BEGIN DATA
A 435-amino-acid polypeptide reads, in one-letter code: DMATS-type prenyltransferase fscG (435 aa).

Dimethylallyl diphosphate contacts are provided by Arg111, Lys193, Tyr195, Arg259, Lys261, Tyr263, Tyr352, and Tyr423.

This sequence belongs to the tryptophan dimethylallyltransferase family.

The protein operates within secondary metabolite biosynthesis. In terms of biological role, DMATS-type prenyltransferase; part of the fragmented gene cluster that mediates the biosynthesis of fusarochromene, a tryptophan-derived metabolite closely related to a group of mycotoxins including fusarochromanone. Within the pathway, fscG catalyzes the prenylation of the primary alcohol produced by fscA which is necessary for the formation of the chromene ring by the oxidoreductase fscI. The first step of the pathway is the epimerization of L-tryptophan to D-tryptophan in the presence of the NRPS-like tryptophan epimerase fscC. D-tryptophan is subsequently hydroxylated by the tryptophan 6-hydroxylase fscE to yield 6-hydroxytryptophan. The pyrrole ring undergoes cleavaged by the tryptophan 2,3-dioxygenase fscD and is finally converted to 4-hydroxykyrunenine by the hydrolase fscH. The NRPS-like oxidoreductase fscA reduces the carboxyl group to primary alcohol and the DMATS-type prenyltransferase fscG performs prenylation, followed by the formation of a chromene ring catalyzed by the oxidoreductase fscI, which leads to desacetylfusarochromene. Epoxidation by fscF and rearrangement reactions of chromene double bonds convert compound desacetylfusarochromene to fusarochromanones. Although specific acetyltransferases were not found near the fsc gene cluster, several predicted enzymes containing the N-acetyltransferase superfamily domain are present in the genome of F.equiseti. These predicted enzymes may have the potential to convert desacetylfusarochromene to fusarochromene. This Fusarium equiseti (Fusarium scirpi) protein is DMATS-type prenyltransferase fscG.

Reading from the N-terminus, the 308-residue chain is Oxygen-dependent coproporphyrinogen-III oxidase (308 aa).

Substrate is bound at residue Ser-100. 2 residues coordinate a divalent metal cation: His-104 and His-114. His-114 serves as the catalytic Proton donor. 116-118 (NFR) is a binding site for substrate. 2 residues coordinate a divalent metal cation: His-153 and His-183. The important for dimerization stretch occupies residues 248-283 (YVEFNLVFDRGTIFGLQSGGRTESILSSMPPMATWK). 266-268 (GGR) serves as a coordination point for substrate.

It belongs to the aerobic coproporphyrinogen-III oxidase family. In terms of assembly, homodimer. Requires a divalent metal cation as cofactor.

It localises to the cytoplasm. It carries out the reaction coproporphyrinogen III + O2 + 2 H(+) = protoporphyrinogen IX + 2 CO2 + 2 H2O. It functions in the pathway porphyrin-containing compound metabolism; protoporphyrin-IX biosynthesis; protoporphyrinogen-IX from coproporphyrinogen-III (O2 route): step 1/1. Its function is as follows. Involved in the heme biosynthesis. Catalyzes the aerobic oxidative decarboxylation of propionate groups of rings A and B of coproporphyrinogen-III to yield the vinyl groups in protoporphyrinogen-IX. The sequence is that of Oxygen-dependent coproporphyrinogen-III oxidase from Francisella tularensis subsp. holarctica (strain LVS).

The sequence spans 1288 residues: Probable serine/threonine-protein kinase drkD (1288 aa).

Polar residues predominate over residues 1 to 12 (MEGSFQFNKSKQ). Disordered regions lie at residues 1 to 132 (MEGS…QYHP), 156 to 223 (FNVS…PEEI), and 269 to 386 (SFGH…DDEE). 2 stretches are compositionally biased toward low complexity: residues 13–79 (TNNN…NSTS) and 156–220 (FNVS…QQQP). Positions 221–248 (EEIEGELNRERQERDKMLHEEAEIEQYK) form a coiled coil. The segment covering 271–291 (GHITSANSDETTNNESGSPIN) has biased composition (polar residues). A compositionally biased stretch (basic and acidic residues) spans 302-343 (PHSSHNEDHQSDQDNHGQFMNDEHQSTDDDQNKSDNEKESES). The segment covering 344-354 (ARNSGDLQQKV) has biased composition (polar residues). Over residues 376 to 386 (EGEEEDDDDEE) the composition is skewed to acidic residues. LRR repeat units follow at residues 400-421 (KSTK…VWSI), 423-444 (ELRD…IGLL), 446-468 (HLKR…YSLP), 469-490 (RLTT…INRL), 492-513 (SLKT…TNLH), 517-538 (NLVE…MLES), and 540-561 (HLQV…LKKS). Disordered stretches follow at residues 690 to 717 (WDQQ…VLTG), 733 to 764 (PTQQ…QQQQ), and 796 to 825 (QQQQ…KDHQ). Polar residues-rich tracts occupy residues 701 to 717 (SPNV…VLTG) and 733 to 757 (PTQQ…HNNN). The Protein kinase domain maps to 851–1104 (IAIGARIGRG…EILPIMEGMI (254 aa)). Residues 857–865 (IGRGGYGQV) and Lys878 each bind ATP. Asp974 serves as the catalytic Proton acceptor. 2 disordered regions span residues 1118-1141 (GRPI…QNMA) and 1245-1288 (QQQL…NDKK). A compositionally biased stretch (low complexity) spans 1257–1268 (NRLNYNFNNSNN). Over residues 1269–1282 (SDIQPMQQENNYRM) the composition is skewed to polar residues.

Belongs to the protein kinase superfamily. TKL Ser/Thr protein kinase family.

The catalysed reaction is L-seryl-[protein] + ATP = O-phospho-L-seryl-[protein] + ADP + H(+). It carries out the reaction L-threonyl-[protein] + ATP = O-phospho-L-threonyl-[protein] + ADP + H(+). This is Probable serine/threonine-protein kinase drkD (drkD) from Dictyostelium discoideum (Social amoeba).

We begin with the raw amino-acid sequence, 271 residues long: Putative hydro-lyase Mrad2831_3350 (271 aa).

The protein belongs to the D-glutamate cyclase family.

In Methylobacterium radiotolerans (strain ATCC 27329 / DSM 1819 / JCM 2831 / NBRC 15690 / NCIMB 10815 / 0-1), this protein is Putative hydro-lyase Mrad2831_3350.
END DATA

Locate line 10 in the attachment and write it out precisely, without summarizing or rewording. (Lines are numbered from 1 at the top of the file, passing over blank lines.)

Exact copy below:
Polar residues predominate over residues 1 to 12 (MEGSFQFNKSKQ). Disordered regions lie at residues 1 to 132 (MEGS…QYHP), 156 to 223 (FNVS…PEEI), and 269 to 386 (SFGH…DDEE). 2 stretches are compositionally biased toward low complexity: residues 13–79 (TNNN…NSTS) and 156–220 (FNVS…QQQP). Positions 221–248 (EEIEGELNRERQERDKMLHEEAEIEQYK) form a coiled coil. The segment covering 271–291 (GHITSANSDETTNNESGSPIN) has biased composition (polar residues). A compositionally biased stretch (basic and acidic residues) spans 302-343 (PHSSHNEDHQSDQDNHGQFMNDEHQSTDDDQNKSDNEKESES). The segment covering 344-354 (ARNSGDLQQKV) has biased composition (polar residues). Over residues 376 to 386 (EGEEEDDDDEE) the composition is skewed to acidic residues. LRR repeat units follow at residues 400-421 (KSTK…VWSI), 423-444 (ELRD…IGLL), 446-468 (HLKR…YSLP), 469-490 (RLTT…INRL), 492-513 (SLKT…TNLH), 517-538 (NLVE…MLES), and 540-561 (HLQV…LKKS). Disordered stretches follow at residues 690 to 717 (WDQQ…VLTG), 733 to 764 (PTQQ…QQQQ), and 796 to 825 (QQQQ…KDHQ). Polar residues-rich tracts occupy residues 701 to 717 (SPNV…VLTG) and 733 to 757 (PTQQ…HNNN). The Protein kinase domain maps to 851–1104 (IAIGARIGRG…EILPIMEGMI (254 aa)). Residues 857–865 (IGRGGYGQV) and Lys878 each bind ATP. Asp974 serves as the catalytic Proton acceptor. 2 disordered regions span residues 1118-1141 (GRPI…QNMA) and 1245-1288 (QQQL…NDKK). A compositionally biased stretch (low complexity) spans 1257–1268 (NRLNYNFNNSNN). Over residues 1269–1282 (SDIQPMQQENNYRM) the composition is skewed to polar residues.